Gangster’s extradition: Hong Kong court sure of Romi’s role in arranging Nabha jailbreak
Court was convinced that Romi provided money to arrange firearms to help 6 hardcore criminals, including two terrorists, escape Nabha jail in 2016Updated: Nov 22, 2019 07:20 IST
The Khalistan angle, retraction of statements by key witnesses and affidavits by high-profile activists, the extradition case of gangster Ramanjit Singh ‘Romi’ — wanted in 2016 Nabha jailbreak case — witnessed a fierce battle in a Hong Kong court that eventually ruled in favour of the Indian government
As per the judgment given by Hong Kong’s eastern magistrate’s court on November 19 (a copy of which is with HT), the Indian government had sought Romi’s extradition on the basis of two cases. One related to his role as a “conspirator” in Nabha jailbreak and the other was a case of car theft registered against him in June 2016 at Nabha police station. Weapons and fake credits cards with skimmed data of dormant accounts were recovered from the car stolen by him.
On the basis of these two cases, the Indian government made out 28 notional offences in the charge-sheet placed before the court for Romi’s extradition, but the court was not convinced on various notions related to the car theft case.
It was in the Nabha jailbreak case in which the court found India’s claims having solid ground, even as Romi’s lawyers pleaded that the gangster was being made a victim by Punjab Police for supporting Khalistan movement in Punjab.
The court was convinced that Romi, of Bangi Ruldu village of Talwandi Sabo in Bathinda district, had provided money to arrange firearms to help six hardcore criminals, including two terrorists, escape the Nabha jail on November 27, 2016.
The judgment says the first piece of evidence the Punjab Police gave in the case was an affidavit of a prisoner from maximum-security jail in Nabha, who had overheard Romi and other inmates discussing their plans.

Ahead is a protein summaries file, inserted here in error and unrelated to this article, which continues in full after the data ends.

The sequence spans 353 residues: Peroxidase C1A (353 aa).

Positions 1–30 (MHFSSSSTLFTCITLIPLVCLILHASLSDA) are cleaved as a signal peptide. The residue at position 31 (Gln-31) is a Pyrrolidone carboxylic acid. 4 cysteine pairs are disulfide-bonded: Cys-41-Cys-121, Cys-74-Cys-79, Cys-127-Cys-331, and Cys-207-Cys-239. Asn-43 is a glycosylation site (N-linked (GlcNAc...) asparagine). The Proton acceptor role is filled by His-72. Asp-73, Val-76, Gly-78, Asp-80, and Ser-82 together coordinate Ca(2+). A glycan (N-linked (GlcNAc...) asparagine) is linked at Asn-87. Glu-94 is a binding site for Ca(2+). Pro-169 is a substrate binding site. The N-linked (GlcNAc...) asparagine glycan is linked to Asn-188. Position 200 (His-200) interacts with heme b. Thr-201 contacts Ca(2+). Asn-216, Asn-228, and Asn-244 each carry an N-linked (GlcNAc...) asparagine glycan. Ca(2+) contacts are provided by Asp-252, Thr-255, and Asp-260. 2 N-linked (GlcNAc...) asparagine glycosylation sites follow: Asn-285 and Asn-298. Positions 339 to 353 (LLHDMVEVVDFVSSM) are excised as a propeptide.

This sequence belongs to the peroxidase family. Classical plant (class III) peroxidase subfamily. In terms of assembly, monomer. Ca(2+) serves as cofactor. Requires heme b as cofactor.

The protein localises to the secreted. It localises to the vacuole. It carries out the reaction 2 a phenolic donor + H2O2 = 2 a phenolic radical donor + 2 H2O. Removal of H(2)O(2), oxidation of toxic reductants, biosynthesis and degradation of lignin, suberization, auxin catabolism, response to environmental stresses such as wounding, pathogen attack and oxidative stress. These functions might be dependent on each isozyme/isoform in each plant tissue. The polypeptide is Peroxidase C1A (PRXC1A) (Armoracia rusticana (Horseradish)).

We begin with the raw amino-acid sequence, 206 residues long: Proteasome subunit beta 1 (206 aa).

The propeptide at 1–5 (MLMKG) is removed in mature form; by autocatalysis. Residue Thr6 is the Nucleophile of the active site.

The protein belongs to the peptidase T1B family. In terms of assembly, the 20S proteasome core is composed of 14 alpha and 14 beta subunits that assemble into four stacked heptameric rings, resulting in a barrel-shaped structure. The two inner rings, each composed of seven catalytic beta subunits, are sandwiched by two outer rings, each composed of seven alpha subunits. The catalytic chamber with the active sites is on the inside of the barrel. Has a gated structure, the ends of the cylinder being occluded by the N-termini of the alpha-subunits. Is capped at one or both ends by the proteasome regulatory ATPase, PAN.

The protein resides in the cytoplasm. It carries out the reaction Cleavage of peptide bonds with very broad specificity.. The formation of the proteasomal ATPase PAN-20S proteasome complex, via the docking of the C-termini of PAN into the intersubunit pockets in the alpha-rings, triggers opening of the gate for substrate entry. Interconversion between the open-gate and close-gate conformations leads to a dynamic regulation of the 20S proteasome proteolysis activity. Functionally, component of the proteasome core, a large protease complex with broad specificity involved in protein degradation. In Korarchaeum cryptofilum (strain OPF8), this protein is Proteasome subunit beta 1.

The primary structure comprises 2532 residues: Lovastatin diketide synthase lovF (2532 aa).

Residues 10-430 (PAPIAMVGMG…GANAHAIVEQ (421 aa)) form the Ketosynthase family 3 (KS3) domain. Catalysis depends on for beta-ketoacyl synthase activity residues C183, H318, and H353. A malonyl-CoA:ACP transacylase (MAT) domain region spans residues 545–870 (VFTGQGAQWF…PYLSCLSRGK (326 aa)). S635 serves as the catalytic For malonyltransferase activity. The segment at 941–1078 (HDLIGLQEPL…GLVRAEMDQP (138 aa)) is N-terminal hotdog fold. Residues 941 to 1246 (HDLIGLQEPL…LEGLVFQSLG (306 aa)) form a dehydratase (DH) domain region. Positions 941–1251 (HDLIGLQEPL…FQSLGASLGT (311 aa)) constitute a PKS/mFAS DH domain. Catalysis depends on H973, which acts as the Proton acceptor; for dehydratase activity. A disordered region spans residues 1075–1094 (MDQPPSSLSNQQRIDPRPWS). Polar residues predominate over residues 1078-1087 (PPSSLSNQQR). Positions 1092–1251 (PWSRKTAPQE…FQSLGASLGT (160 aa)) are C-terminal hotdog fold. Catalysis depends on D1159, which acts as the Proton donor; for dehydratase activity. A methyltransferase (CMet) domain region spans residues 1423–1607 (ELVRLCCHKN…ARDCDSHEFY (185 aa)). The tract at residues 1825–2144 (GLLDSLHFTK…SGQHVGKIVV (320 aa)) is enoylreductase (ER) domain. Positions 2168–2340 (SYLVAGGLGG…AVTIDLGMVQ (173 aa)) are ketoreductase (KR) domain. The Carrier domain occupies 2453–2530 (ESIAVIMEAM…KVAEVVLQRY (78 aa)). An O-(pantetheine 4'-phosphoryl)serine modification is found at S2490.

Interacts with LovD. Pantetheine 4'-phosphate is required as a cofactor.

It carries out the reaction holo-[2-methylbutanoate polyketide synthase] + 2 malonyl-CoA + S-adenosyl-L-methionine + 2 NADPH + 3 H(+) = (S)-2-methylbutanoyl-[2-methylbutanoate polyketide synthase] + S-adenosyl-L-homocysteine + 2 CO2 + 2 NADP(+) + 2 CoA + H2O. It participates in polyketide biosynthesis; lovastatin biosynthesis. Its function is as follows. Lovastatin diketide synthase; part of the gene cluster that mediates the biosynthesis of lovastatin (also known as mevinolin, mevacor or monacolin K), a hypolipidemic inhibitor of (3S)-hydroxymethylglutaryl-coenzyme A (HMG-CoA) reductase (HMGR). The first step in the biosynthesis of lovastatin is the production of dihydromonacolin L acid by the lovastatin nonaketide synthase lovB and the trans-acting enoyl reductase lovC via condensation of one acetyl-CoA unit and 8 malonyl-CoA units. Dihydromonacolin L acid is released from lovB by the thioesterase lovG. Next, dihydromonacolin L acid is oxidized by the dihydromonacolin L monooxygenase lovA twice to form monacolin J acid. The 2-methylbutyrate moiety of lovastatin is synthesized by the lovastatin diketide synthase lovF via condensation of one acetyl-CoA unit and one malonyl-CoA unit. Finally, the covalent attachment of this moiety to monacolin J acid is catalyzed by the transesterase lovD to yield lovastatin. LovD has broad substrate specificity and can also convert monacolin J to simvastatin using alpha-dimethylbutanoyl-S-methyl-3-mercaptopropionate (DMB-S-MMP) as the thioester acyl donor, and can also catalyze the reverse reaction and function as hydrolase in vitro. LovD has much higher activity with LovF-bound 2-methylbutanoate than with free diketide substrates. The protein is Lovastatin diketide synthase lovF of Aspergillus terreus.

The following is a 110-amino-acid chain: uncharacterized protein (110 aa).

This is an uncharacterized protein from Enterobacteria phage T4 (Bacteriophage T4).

Romi was lodged in Nabha jail till June 2016 in the car theft and recovery of arms case. He jumped bail and fled to Hong Kong.
The second evidence was the money transfers made on four different days by Romi’s cousin Rajveer Singh to the bank accounts of Mani Sekhon, brother of one of the jailbreak escapees Gurpreet Singh Sekhon. The transfers were made between September 28, 2016 and November 16, 2016.
Romi’s lawyer contested the identity of the sender of the money. However, the Indian government produced an affidavit by top functionary of HDFC Bank, India, Swaranjeet Wadhwa that the fugitive’s cousin Rajveer Singh sent around $49,000 to Mani Sekhon.
As a last-ditch effort to save Romi, his lawyer made written submissions on June 24, 2019 urging the court to admit fresh affidavits by Rajveer (Romi’s cousin who had admitted to sending money to purchase firearms), inmate Harcharan Singh (Nabha jail inmate who had admitted to overhearing the conspiracy) and one Gurwinder Singh, a Moga resident who had told the police that he received instructions and money from Romi for the purpose of harbouring the escapees.
In fresh affidavits, all three of them retracted from their statements given to Punjab Police, but the court rejected this.
The judgment says Romi even contended that he believes in Sikhism and is an activist of separatist Khalistan movement. He alleged that because of religious belief and political affliliation, he has been a subject of persecution by Indian authorities since 2013.
Romi even produced purported expert evidence in his support by Dr Alan Mitchell, Canada-based human rights activist, sociologist Indira-Nastascha Prahst and lawyers Navkiran Singh and Jaspal Singh Manjhpur. He also submitted that these four be treated as expert witnesses.
Mitchell, a doctor at the time of compiling his affidavit, was working as a medical examiner at an immigration removal centre in UK and on May 21, 2019, he conducted an interview with Romi at Lai Chi Reception Centre in Hong Kong to claim that he was tortured by Indian police officers at CIA Patiala office. But the judge did not acknowledge it. “He is a medical doctor. It is not his duty to give his opinion as to risk of torture. His opinion is biased,” judge LT Pang said.
The judgment says Romi would be kept in judicial custody, not in police custody, if he returns to India.